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Hamstring graft bacterial contamination during anterior cruciate ligament reconstruction: clinical and microbiological study

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Autograft preparation for anterior cruciate ligament (ACL) reconstruction has a potential for graft contamination. The purpose of this study was to evaluate the possibility of bacterial contamination of hamstring autograft during preparation and when dropped onto the operating room floor and methods of graft decontamination.


Sixty hamstring tendon autograft specimens were used as the test group. Excess tendon not used in the ACL procedure was divided into five segments. One segment, at the completion of preparation, was sent for culture as a control; the remaining four segments were dropped onto the floor adjacent to the surgical field for 15 seconds. One segment was cultured without undergoing any further treatment. Cultures were taken from each segment after immersion in 10 % povidone–iodine solution, 4 % chlorhexidine and bacitracin, respectively, for three minutes. Cultures of a skin swab and floor swab were taken at the same time and place that the ACL was dropped.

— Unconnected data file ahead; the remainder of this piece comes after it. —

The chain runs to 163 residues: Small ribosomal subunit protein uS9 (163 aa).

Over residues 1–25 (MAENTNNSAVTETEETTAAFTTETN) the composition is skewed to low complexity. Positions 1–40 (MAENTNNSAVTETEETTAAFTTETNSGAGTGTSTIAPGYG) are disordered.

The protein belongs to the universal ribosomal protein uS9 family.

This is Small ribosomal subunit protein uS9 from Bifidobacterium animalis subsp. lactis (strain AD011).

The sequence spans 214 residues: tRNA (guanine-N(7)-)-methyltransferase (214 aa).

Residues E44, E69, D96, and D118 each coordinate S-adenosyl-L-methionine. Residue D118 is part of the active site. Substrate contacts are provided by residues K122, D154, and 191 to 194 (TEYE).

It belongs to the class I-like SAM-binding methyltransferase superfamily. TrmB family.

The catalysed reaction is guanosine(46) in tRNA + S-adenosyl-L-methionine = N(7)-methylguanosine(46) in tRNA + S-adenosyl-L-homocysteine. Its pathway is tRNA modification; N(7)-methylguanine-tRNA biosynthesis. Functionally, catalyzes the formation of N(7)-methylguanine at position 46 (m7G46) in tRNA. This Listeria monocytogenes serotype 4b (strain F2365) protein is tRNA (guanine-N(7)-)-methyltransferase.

Cultures of control graft tissue from ten patients (16.7 %) were positive for bacteria. No patient developed post-operative infection. Ninety organisms were identified, with Staphylococcus epidermidis being the most common isolate. Grafts rinsed in either bacitracin or 4 % chlorhexidine solutions were less likely to be culture positive.


A high rate of contamination can be expected during autograft preparation for ACL reconstruction. Soaking the hamstring autograft in either bacitracin or 4 % chlorhexidine solution is effective for decontamination, particulary if graft is dropped on the floor.

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Correspondence to Mohamad Aboelnour Badran.

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Badran, M.A., Moemen, D.M. Hamstring graft bacterial contamination during anterior cruciate ligament reconstruction: clinical and microbiological study. International Orthopaedics (SICOT) 40, 1899–1903 (2016).

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